Friday, August 15, 2008
Artists Bound Together by the Common Thread of Tradition
One of the main catalysts that propelled me toward a career in the arts was an early exposure to traditional arts and crafts of my ancestral homeland, Ukraine. Growing up in a highly-charged ethnic household, my parents' house was decorated floor-to-ceiling with traditional arts and crafts of the motherland -- wood carvings, delicately inlaid boxes and plates, exquisitely painted pottery, vibrantly colored Easter eggs, and last, but certainly not least, cross-stitched embroidery. Click here to see some examples.
My mother has always had an affinity for cross-stitching and is quite the connoisseur. She would always remark that good embroidery tells a very important narrative about the maker and what s/he feels -- not just on the front of the work, but also the back-side. The work should always appear neat, balanced, free of frayed ends and most importantly, executed in such a way that you may have difficulty distinguishing which side is which.
However, tradition also has its fair share of limitations. Most 'traditional' work is highly redundant and allows for very little, if any, deviation from established convention. John Souza, a curator at Andrew Shire Gallery, has a different take on the traditional craft of needlepoint. He organized The Horror of Tradition, an exhibition that strives to reacquaint the viewer with the long forgotten tradition of needlecraft practices, but with a more contemporary flair.
"The show is the result of innumerable studio visits, research and conversations with artists," said Souza. "It could have easily included the work of fifty artists -- or more! But the opportunity to do this show also came with welcome challenges, which include a limited production time and smallish-gallery space." In many ways, the exhibition reads as a showroom highlighting the works of a collective artist sweatshop, each artist scurrying to get pieces done because of the high demand and a limited time frame.
While the artists employ various techniques from needlecraft tradition, their work is anything but traditional. This show is a fresh, progressive and forward thinking approach toward sewing and art making. In Sophia Allison's work Flo Wrestling Mask, the piece gives of a highly fetishized aura. There is a sense of both uneasiness and intrigue. It establishes a push-and-pull effect between the materials -- finely sewn felt, beads and sanitary napkins -- which make up the mask, and the idea of identity.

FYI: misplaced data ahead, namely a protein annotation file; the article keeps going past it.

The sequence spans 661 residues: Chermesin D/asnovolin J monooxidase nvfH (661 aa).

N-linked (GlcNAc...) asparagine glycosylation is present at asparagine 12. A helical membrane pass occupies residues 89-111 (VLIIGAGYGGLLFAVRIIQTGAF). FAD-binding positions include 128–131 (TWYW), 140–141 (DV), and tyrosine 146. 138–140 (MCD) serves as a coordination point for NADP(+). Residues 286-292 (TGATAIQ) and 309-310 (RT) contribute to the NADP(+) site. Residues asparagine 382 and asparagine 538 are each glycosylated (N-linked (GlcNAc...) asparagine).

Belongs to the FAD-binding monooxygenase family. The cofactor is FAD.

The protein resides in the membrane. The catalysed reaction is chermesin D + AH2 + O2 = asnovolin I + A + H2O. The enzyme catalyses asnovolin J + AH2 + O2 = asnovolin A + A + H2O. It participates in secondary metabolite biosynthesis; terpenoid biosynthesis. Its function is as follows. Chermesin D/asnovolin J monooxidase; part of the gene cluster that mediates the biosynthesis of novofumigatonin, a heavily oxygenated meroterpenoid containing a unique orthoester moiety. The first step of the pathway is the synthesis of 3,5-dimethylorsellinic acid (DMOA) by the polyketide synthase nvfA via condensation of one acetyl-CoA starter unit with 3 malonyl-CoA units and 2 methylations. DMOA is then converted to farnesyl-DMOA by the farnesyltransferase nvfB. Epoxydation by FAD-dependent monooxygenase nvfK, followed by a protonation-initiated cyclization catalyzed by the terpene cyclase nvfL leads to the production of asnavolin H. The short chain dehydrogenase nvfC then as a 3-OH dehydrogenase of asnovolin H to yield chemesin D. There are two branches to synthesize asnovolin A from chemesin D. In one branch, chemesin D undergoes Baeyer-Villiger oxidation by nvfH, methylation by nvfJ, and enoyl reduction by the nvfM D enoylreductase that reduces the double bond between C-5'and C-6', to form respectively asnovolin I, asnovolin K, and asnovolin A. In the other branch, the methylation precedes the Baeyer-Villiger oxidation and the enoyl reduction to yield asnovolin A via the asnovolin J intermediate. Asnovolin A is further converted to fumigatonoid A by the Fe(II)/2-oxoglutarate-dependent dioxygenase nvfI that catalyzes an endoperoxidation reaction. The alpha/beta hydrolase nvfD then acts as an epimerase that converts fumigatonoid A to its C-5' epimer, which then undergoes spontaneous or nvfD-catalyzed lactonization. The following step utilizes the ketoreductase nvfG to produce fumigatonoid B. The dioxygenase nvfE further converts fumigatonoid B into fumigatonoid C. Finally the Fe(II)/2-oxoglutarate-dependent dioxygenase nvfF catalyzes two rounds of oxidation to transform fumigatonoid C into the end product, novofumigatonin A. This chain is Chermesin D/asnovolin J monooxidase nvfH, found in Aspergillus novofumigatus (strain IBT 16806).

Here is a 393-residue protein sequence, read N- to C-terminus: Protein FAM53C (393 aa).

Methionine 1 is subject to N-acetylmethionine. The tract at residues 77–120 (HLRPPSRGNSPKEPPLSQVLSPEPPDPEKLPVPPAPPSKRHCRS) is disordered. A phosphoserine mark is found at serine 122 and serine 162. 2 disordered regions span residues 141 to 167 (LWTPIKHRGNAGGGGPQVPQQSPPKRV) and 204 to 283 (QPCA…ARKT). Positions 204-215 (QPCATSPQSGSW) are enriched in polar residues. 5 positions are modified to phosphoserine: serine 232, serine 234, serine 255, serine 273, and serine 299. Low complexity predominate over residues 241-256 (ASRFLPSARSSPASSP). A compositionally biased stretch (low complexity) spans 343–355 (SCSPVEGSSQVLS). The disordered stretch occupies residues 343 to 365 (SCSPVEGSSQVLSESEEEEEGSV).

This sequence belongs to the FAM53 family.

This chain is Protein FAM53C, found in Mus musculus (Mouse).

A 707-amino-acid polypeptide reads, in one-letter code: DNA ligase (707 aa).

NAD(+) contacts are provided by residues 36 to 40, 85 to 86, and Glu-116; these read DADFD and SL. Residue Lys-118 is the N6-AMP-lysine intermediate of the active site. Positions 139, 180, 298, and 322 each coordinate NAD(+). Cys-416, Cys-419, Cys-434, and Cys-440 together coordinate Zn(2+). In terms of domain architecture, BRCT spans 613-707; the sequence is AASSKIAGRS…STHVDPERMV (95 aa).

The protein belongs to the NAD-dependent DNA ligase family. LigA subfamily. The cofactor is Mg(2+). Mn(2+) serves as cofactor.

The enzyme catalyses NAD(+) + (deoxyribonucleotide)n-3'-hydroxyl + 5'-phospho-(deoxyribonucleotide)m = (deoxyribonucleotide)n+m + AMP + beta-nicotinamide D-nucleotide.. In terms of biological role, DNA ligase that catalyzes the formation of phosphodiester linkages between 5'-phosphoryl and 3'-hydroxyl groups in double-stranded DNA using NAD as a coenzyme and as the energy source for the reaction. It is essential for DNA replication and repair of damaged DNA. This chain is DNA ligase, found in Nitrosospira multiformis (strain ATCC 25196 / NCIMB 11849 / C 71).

Sophia Allison, Flo Wresling Mask, 2005
Felt, beads, maxi pads
20" x 7" x 9"
Robert Fontenot's America the bu-tee-fide brings new life to a tattered and lifeless portrayal of Old Glory. In most cases, a flag in such poor condition would be deemed unacceptable for use by military standards. Yet, the addition of cotton flower appliqués and foliated fabric seems to indicate a sense of hope, optimism and re-birth for an object that has obviously seen better days.
Robert Fontenot, America the bu-tee-fide, 2004
Hand applique, cotton and nylon on cotton
60" x 31"
Starlie Geikie's embroidered pieces serve as vivid reminders that many long hours go into creating these highly detailed works, such as Carrie. This specific piece is no more than 7" x 5", but it leaves a lasting impression on the viewer, interms of technique and subject matter. Focusing on Hollywood horror films, the work draws its inspiration from stereotypical depictions of women and their many states of apprehensiveness in key cinematic moments. Furthermore, the piece allows you to ponder the eerie feeling of having just walked into a somewhat awkward situation, either before or right after a climactic event occurred.
Starlie Geikie, Carrie, 2004
Wool thread, embroidery canvas
6 3/4" x 4 3/4"
Scouting out the area around the exhibition space, Evelyn Serrano photo-documented the purchase of a shirt from a homeless person and then modified it by embroidering it with a design using the ever-so-time-consuming needle and thread approach. The object presents a commentary on the human body as a site for social exchange. It's as if this shirt were a family quilt being passed on from one person to the next, each owner having the responsibility of adding a documentational note of past ownership.
Evelyn Serrano, Shirts Off Their Backs series: John, 2008
26" x 20"
While looking at Liz Young's work, I was somehow reminded of Gerhard Richter's painting Hirsch (1963). Not because of the use of wildlife or the striking compositional resemblance, but rather because of a commitment to the reinterpretation of a medium and the pursuit of a more relevant context for the time in which it was produced. With respect to Richter, no one painted like he did. He painted almost exact copies of photographs, he painted on photographs, and at times sporadically jump back-and-forth between representational art and chaotic abstraction. It is the same kind of energy and excitement that I came across while viewing this exhibition. This group of sophisticated stitchers certainly proves that sometimes hanging on by a thread can be a good thing.
Liz Young, Deer Target/Crow, 2007
Thread on paper archery target
36" x 48"
The exhibition is on view at Andrew Shire Gallery from July 31st-September 6th, 2008; 3850 Wilshire Blvd. #107, Los Angeles; Open Tuesday-Saturday 11a.m.-6p.m.; (213) 389-2601; Free.
Posted by Taras Matla at 9:07 AM